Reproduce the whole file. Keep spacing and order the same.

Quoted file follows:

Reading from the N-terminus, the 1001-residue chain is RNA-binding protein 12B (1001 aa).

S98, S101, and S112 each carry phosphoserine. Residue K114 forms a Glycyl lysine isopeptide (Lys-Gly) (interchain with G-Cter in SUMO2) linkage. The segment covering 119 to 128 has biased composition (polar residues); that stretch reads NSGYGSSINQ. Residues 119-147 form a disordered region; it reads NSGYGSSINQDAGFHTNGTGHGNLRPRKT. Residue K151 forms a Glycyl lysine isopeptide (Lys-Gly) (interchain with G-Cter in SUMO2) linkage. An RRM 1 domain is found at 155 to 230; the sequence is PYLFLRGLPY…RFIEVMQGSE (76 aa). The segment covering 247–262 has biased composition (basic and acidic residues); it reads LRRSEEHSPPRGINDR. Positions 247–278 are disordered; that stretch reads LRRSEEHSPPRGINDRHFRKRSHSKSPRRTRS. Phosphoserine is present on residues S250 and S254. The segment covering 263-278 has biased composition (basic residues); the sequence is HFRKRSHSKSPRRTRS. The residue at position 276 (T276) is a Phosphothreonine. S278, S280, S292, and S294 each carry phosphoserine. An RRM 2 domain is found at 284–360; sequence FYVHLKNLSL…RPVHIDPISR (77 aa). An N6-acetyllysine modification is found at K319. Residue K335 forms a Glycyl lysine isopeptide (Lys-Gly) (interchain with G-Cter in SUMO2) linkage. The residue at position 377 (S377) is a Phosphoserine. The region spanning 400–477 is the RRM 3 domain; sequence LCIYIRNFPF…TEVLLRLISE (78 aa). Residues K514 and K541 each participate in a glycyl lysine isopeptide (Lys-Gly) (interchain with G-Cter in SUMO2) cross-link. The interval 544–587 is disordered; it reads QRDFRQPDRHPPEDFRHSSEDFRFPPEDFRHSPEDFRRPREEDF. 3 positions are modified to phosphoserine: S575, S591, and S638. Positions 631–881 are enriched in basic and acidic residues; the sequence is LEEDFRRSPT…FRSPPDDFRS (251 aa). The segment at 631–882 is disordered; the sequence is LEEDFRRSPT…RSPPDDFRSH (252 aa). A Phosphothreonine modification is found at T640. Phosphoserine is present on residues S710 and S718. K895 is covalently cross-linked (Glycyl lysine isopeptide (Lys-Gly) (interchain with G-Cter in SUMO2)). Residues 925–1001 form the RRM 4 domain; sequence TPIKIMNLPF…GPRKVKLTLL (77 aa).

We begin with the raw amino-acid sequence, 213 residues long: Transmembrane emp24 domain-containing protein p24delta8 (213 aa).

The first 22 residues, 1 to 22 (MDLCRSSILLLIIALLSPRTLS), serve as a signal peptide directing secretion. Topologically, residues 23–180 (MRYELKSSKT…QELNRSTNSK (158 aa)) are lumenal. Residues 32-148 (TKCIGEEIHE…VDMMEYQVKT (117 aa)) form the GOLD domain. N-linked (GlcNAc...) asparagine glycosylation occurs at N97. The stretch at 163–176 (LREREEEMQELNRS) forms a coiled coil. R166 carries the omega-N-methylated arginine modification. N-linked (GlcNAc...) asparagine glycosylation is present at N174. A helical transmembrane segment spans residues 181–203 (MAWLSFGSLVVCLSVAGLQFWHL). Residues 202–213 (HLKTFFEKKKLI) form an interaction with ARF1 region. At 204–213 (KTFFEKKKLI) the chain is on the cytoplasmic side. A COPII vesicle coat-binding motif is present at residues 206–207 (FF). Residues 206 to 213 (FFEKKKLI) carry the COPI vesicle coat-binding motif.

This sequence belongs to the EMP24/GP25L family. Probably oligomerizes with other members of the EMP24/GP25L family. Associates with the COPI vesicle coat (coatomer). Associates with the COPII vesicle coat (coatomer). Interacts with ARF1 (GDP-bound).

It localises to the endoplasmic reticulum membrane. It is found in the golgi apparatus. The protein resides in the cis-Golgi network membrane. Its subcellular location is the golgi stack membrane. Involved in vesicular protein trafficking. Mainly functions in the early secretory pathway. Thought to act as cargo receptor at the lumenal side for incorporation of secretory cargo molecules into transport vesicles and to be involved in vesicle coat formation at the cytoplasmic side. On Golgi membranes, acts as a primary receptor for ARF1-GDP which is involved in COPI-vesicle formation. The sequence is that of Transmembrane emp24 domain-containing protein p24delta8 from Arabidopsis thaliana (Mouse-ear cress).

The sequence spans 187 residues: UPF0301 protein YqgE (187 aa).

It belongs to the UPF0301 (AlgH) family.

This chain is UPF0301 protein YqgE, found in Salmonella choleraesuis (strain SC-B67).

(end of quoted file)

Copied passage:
Reading from the N-terminus, the 1001-residue chain is RNA-binding protein 12B (1001 aa).

S98, S101, and S112 each carry phosphoserine. Residue K114 forms a Glycyl lysine isopeptide (Lys-Gly) (interchain with G-Cter in SUMO2) linkage. The segment covering 119 to 128 has biased composition (polar residues); that stretch reads NSGYGSSINQ. Residues 119-147 form a disordered region; it reads NSGYGSSINQDAGFHTNGTGHGNLRPRKT. Residue K151 forms a Glycyl lysine isopeptide (Lys-Gly) (interchain with G-Cter in SUMO2) linkage. An RRM 1 domain is found at 155 to 230; the sequence is PYLFLRGLPY…RFIEVMQGSE (76 aa). The segment covering 247–262 has biased composition (basic and acidic residues); it reads LRRSEEHSPPRGINDR. Positions 247–278 are disordered; that stretch reads LRRSEEHSPPRGINDRHFRKRSHSKSPRRTRS. Phosphoserine is present on residues S250 and S254. The segment covering 263-278 has biased composition (basic residues); the sequence is HFRKRSHSKSPRRTRS. The residue at position 276 (T276) is a Phosphothreonine. S278, S280, S292, and S294 each carry phosphoserine. An RRM 2 domain is found at 284–360; sequence FYVHLKNLSL…RPVHIDPISR (77 aa). An N6-acetyllysine modification is found at K319. Residue K335 forms a Glycyl lysine isopeptide (Lys-Gly) (interchain with G-Cter in SUMO2) linkage. The residue at position 377 (S377) is a Phosphoserine. The region spanning 400–477 is the RRM 3 domain; sequence LCIYIRNFPF…TEVLLRLISE (78 aa). Residues K514 and K541 each participate in a glycyl lysine isopeptide (Lys-Gly) (interchain with G-Cter in SUMO2) cross-link. The interval 544–587 is disordered; it reads QRDFRQPDRHPPEDFRHSSEDFRFPPEDFRHSPEDFRRPREEDF. 3 positions are modified to phosphoserine: S575, S591, and S638. Positions 631–881 are enriched in basic and acidic residues; the sequence is LEEDFRRSPT…FRSPPDDFRS (251 aa). The segment at 631–882 is disordered; the sequence is LEEDFRRSPT…RSPPDDFRSH (252 aa). A Phosphothreonine modification is found at T640. Phosphoserine is present on residues S710 and S718. K895 is covalently cross-linked (Glycyl lysine isopeptide (Lys-Gly) (interchain with G-Cter in SUMO2)). Residues 925–1001 form the RRM 4 domain; sequence TPIKIMNLPF…GPRKVKLTLL (77 aa).

We begin with the raw amino-acid sequence, 213 residues long: Transmembrane emp24 domain-containing protein p24delta8 (213 aa).

The first 22 residues, 1 to 22 (MDLCRSSILLLIIALLSPRTLS), serve as a signal peptide directing secretion. Topologically, residues 23–180 (MRYELKSSKT…QELNRSTNSK (158 aa)) are lumenal. Residues 32-148 (TKCIGEEIHE…VDMMEYQVKT (117 aa)) form the GOLD domain. N-linked (GlcNAc...) asparagine glycosylation occurs at N97. The stretch at 163–176 (LREREEEMQELNRS) forms a coiled coil. R166 carries the omega-N-methylated arginine modification. N-linked (GlcNAc...) asparagine glycosylation is present at N174. A helical transmembrane segment spans residues 181–203 (MAWLSFGSLVVCLSVAGLQFWHL). Residues 202–213 (HLKTFFEKKKLI) form an interaction with ARF1 region. At 204–213 (KTFFEKKKLI) the chain is on the cytoplasmic side. A COPII vesicle coat-binding motif is present at residues 206–207 (FF). Residues 206 to 213 (FFEKKKLI) carry the COPI vesicle coat-binding motif.

This sequence belongs to the EMP24/GP25L family. Probably oligomerizes with other members of the EMP24/GP25L family. Associates with the COPI vesicle coat (coatomer). Associates with the COPII vesicle coat (coatomer). Interacts with ARF1 (GDP-bound).

It localises to the endoplasmic reticulum membrane. It is found in the golgi apparatus. The protein resides in the cis-Golgi network membrane. Its subcellular location is the golgi stack membrane. Involved in vesicular protein trafficking. Mainly functions in the early secretory pathway. Thought to act as cargo receptor at the lumenal side for incorporation of secretory cargo molecules into transport vesicles and to be involved in vesicle coat formation at the cytoplasmic side. On Golgi membranes, acts as a primary receptor for ARF1-GDP which is involved in COPI-vesicle formation. The sequence is that of Transmembrane emp24 domain-containing protein p24delta8 from Arabidopsis thaliana (Mouse-ear cress).

The sequence spans 187 residues: UPF0301 protein YqgE (187 aa).

It belongs to the UPF0301 (AlgH) family.

This chain is UPF0301 protein YqgE, found in Salmonella choleraesuis (strain SC-B67).